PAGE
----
The Visionary Leader

Where there is no vision, the people perish.

Proverbs 29:18

Leaders at all levels of organizational life must be prepared to meet the challenging expectations held by those who follow them. The people we lead want and need answers to difficult questions: "Where are we headed?" "How will we get there?" "What are your expectations of me?" These are the questions that bring clear focus and direction and fuel purposeful action, the engine of enterprise. > is no vision, people perish.

We, undisciplined in discernment of the inward, knowing nothing of it, run after the outer, never understanding that it is the inner which stirs us; we are [like] one who sees his own reflection but not realizing whence it comes, goes in pursuit of it.


It often comes as a surprise to leaders how much of each day is devoted to providing direction. For some of us, the answers come easily. We are able to provide inspiring and pragmatic directions that stand as landmarks for the journey, including:

Vision of the future that is positive, exciting, doable and beneficial to all

Mission that informs the team about what success looks like in the near and medium term

Tactical Plan to succeed

For the rest of us, however, the answers are hard work. We are charting unknown territory, inventing solutions to challenges that require new ways of thinking, or searching for approaches that reside beyond conventional ways of doing things. Not easy work, and some of us have not stopped long enough to consider our vision for the way forward.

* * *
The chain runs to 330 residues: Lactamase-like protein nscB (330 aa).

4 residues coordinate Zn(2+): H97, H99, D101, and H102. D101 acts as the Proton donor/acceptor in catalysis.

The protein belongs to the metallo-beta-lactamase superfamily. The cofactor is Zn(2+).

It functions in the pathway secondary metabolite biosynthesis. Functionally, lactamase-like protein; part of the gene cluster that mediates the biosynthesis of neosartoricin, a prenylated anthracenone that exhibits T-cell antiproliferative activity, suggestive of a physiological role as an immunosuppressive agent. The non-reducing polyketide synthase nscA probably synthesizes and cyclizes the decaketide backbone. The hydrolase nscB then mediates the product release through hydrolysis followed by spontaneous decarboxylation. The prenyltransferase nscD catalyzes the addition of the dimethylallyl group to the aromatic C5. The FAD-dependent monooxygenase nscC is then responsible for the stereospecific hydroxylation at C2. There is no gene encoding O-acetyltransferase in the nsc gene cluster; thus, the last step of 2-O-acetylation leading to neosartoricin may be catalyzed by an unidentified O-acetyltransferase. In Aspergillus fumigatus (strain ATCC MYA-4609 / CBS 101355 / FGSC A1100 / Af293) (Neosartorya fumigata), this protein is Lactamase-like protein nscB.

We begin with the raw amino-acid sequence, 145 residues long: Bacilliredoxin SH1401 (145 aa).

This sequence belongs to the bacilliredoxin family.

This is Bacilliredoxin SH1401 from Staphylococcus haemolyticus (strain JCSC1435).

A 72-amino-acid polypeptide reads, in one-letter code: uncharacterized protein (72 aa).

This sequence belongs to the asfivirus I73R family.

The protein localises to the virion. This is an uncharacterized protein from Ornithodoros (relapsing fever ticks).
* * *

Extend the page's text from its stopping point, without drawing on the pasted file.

How does one become a visionary leader? Author Evelyn Underhill suggests that perhaps we already possess that capacity however latent it may be: "He (man) has been called. a tool making animal . More surely he is a vision-making animal.."

Occasionally we encounter individuals who are pursuing their vision with energy, economy and purpose. We see these people as uncommonly gifted and view them with a mixture of admiration, envy and deep longing. How do they do it? What is their secret?

Everyone has the capacity to be a visionary leader. Visionmaking is a discipline that can be practiced and applied by anyone through conscious intent.


The chief tool of visionary leadership is the Cycle of Visionmaking, which includes five practices: reflection, insight, wisdom, foresight and purposeful action. Each individual practice is a transformational act. When practiced together, the Cycle of Visionmaking is a bridge that allows each of us an access point to the future.

The Cycle of Visionmaking begins with Reflection, the practice of turning the eyes from the outer world to what cultural anthropologist Angeles Arrien calls the four-chambered heart: full, open, clear and strong.

Through daily reflective practices - silence, solitude, meditation, stillness, and contemplation - the Visionmaker asks for the heart's guidance. Just fifteen minutes twice a day in reflection yields tangible results as the visionary leader looks and listens deeply for direction: